One obvious application lies in forgiveness. If God forgives us (as he does in his new kingship), we too must forgive each other. This was so important to Jesus that he incorporated it into his model prayer, the Our Father.
'Forgive us our debts,
as we also forgive those who are in debt to us ...
Yes, if you forgive others their faults,
your heavenly Father will forgive you yours.
But if you do not forgive others,
your Father will not forgive your failings either.' Matthew 6,12-15
Jesus worked this out even more fully in the parable of the unforgiving manager. The king had cancelled the man's debts of 10,000 talents, but the manager insisted on his own tenant paying 100 denarii. In his anger the king condemns the manager to be sent to prison till his whole debt was paid. Jesus concludes with these words:
'My heavenly Father will deal with you in exactly the same way, if you do not each forgive your brother from your heart.' Matthew 18,35.
Jesus is saying clearly: your relationship to God cannot be in order, unless you have resolved your relationship to other people. Our making peace with people is more important than anything else, even more important than offering sacrifice.
'If you are bringing your offering to the altar and there you remember that your brother (or sister) has some thing against you,
leave your offering there before the altar, and first go to make peace with your brother (or sister).
Only then come back and present your offering.' Matthew 5,23 - 24 .
In other words: God can wait. The question of being reconciled to your brother or sister cannot wait. God will not make peace with you, unless you have made peace with the people around you.
Charity towards others is not a law which God imposes from above. Charity and love are the stuff God's rule, God's kingdom, is made of. Where love between people is lacking God cannot be present as king. That is why Jesus praises the scribe who has understood that the love of God and love of the neighbour are together the greatest commandment. 'You are not far from the kingdom of God', Jesus told him. (36)
In fact, the two forms of love belong so closely together that when we appear before God at the last judgment, we may expect to be examined on how we related to God. We might think God will talk about what we did for him in prayer or worship. Instead, he will put these questions to us:
'Did you give me food when I was hungry?
Did you welcome me into your home when I was a stranger?
Did you share your clothes with me when I had none?
Did you look after me when I was sick?
Did you visit me when I was in prison?'
And when we are then confused and do not know what to answer, he will say: 'Whatever you have done to the least of my people, you have done to me. (37)
Could there be a stronger way of Jesus telling us that for God people are the priority? In God's world people always come first.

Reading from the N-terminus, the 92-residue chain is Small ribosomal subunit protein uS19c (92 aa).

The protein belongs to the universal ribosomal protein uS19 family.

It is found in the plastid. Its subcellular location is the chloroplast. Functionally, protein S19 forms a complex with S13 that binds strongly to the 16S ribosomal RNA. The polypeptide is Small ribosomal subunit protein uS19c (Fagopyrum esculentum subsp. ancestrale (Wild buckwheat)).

Images of the kingdom of God
When Jesus tried to explain what was happening with the coming of God's kingdom, he often resorted to telling the stories which we call parables.
He would begin the parable with a characteristic turn of phrase: the kingdom of heaven can be compared to this or that. '
The kingdom of heaven is
like a man who had grown good seed in his field . . . (38)
like a mustard seed which a man planted . . . "(39)
like yeast which a woman mixed in flour ....(40)
like a treasure hidden in a field which someone found (41)
like a merchant who was looking for beautiful pearls . . .(42)
like a net thrown out upon the sea . . . (43)
like a king who wanted to settle accounts with his servants .... (44)
like a householder who went out early in the morning to hire workers . . .(45)
like a king who arranged the feast for his son's wedding ....(46)
like ten girls who were going to meet the bridegroom .... (47)
Jesus compares the kingdom of heaven to various stories, not to things. That is why in modern translations the opening of the parables is rendered differently. 'The kingdom of heaven is like this. A man had sown good seed in his field, etc.' Jesus sees some comparison between the whole situation described in the parable and what happens in the world when God is king.
We have stated before that Jesus used parables deliberately to make us think.(48) A parable is 'a metaphor or simile drawn from nature or common life, arresting the hearer by its vividness or strangeness, and leaving the mind in sufficient doubt about its precise application to tease it into active thought'. (49) ' By making us think about God's rule through parables, Jesus indicated that it was something to be discovered, something that has to 'grow' on us.
The last thing Jesus wanted was for us to have a static idea of God's Kingdom. For there is a vast difference between fixed, closed ideas and open-ended images. The same word can stand for both.
Take the term workshop. In the context of a furniture business, it has a very precise meaning. The 'workshop' stands here for the physical place where joiners and carpenters shape the wood. 'Phone later. John is in the workshop' leaves no shade of doubt. The meaning is closed. But when I say: 'Let's call together some experts for a workshop on this problem', I am using the word as a metaphor. I know roughly what it means, but it remains open-ended. It could turn out to be no more than an informal consultation; it could equally well result in a professional seminar.